They had some modest success before he joined, but The Beatles didn’t truly become The Beatles until they added Ringo Starr to the mix. It took Paul McCartney just a few minutes to know Ringo was the perfect drummer for the band. His distinctive style helped The Beatles become the biggest band in the world, but his bandmates didn’t always appreciate Ringo’s musical talents. Still, Ringo sits in one hall of fame that none of the other Beatles had a shot to join, and it was well-deserved.
Ringo wasn’t always treated well by the rest of The Beatles
The Beatles sacked their first drummer and added Ringo after they played with him briefly. They knew they had something special, and his impressive drumming skills propelled the Fab Four to international acclaim. However, Paul, George Harrison, and John Lennon didn’t always treat him like an equal member of the band.
It seems unfathomable now, but Paul might have directed Ringo’s playing on “Tomorrow Never Knows,” a powerhouse of a drum song that sounded unlike anything else. That Revolver track wasn’t the last time The Beatles called out their timekeeper. Ringo walked out on The White Album sessions because of Paul’s criticisms.
Paul and John both had unkind words for Ringo’s drumming on the Abbey Road medley. John was especially harsh about Ringo’s playing on one song from the album.
The other three of the Fab Four dumped on their stick man freely, but Ringo sits in one musical hall of fame the others never had a shot to join.
Ringo Starr joined the prestigious Percussive Arts Society Hall of Fame in 2002
The Beatles entered the Rock & Roll Hall of Fame as a group in 1988. John, Paul, and George earned RNR HOF inductions as solo artists in 1994, 1999, and 2004, respectively. Ringo finally got solo entry in 2015, with Paul doing the induction honors.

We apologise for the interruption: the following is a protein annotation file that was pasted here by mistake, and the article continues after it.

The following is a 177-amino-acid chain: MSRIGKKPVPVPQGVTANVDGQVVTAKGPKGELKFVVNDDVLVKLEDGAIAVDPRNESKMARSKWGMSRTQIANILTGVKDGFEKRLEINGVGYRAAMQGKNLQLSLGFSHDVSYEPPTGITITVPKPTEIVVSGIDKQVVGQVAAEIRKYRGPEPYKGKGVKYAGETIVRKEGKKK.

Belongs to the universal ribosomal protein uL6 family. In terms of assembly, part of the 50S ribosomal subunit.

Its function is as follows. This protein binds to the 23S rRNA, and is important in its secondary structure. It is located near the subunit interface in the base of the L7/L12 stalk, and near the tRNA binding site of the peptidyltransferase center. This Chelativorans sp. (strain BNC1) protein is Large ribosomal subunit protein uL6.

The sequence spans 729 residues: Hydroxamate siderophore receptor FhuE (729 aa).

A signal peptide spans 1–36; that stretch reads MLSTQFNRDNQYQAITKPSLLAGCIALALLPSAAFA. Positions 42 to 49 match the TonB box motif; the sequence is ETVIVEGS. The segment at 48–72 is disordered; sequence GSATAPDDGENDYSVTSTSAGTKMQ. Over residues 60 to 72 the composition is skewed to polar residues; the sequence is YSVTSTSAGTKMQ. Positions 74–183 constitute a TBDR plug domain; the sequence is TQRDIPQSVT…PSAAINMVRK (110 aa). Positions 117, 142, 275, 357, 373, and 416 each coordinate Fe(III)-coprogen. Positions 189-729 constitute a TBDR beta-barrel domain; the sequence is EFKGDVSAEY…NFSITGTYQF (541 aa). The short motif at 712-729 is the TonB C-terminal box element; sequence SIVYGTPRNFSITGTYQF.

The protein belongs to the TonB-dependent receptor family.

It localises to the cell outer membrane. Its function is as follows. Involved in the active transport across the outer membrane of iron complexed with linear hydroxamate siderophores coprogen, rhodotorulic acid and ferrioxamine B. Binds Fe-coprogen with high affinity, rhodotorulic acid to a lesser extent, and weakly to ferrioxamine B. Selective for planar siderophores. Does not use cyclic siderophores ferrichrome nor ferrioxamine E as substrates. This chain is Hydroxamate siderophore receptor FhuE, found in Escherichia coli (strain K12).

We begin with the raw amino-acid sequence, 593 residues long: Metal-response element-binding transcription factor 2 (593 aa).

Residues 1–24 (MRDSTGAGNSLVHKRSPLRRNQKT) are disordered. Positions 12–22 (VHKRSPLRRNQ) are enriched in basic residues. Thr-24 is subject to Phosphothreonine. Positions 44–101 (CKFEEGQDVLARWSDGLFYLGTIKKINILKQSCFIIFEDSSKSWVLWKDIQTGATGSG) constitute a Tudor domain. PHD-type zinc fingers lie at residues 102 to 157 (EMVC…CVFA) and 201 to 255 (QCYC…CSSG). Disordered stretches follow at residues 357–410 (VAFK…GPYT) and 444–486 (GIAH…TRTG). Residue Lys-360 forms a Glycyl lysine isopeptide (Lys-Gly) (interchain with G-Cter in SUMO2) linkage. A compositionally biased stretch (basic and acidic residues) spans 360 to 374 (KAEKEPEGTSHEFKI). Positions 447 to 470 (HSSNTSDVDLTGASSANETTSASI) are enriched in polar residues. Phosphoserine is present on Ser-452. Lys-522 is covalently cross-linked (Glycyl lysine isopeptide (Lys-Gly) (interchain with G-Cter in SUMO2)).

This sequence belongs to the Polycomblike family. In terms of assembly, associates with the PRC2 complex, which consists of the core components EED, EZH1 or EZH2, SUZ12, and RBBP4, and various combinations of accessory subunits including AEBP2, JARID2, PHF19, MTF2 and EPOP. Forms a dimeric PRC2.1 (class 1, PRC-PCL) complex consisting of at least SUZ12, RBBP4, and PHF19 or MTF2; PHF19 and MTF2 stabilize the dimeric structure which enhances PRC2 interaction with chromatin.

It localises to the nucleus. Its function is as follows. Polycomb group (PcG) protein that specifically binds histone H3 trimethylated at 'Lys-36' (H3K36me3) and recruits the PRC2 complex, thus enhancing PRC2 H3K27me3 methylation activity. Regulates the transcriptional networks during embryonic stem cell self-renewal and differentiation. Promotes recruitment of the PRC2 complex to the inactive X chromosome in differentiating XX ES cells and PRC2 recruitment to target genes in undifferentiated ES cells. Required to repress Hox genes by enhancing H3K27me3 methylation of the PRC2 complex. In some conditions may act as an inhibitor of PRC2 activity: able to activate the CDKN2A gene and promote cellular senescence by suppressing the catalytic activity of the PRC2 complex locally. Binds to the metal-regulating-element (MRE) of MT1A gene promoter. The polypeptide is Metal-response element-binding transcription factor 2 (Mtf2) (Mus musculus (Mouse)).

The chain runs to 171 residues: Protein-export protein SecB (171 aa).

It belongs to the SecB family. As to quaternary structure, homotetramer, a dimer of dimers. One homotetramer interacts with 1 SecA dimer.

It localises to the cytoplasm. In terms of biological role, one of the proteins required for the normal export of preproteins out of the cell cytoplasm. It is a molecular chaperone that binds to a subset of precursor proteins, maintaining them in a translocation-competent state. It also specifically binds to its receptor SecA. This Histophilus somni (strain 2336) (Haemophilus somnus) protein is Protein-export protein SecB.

He had to wait until the other Beatles got in on their own before he entered the Rock & Roll Hall of Fame. But there’s one hall of fame that welcomed Ringo and surely never considered the other Beatles — the Percussive Arts Society Hall of Fame.
Ringo is one of the few rock drummers in the PAS Hall of Fame. Rush’s Neil Peart and the Grateful Dead’s Mickey Hart are others.
When Ringo earned his Hall of Fame honor in 2002, he joined an exclusive company. As of 2022, there are only 136 members in the PAS HOF, including William Ludwig II (creator of Ringo’s favored Ludwig drums) and drum stick entrepreneur Vic Firth.
Ringo deserved his spot in the percussionists hall of fame
Ringo once admitted one thing he can’t do as a drummer — replicate a fill. His emotional playing style leads to him performing his breaks differently each time. Aside from that one shortcoming, Ringo proved over the years that he deserved his PAS Hall of Fame spot.
He called it one of The Beatles’ weird tracks, but “Rain” is a drumming clinic contained in a three-minute pop song. The high-hat interspersed with the snare, rolling beats that incorporate the tom-toms and floor tom, and liberal use of fills were unlike anything he’d done with the Beatles to that point.
“Come Together” wouldn’t be the same without Ringo’s creative beat. He drives the menacing closing moments of “I Want You (She’s So Heavy),” and Ringo puts on a memorable display in the early part of “The End.” Really, all of Abbey Road gives Ringo a chance to shine in a way he hadn’t before.
And let’s not forget that beat from “Tomorrow Never Knows,” which was so ahead of its time that British electronic duo The Chemical Brothers basically lifted it for their 1997 song “Setting Sun.”
Ringo Starr deserves his spot in the Percussive Arts Society Hall of Fame, and none of the other Beatles will be joining that exclusive group anytime soon.
For more on the entertainment world and exclusive interviews, subscribe to Showbiz Cheat Sheet’s YouTube channel.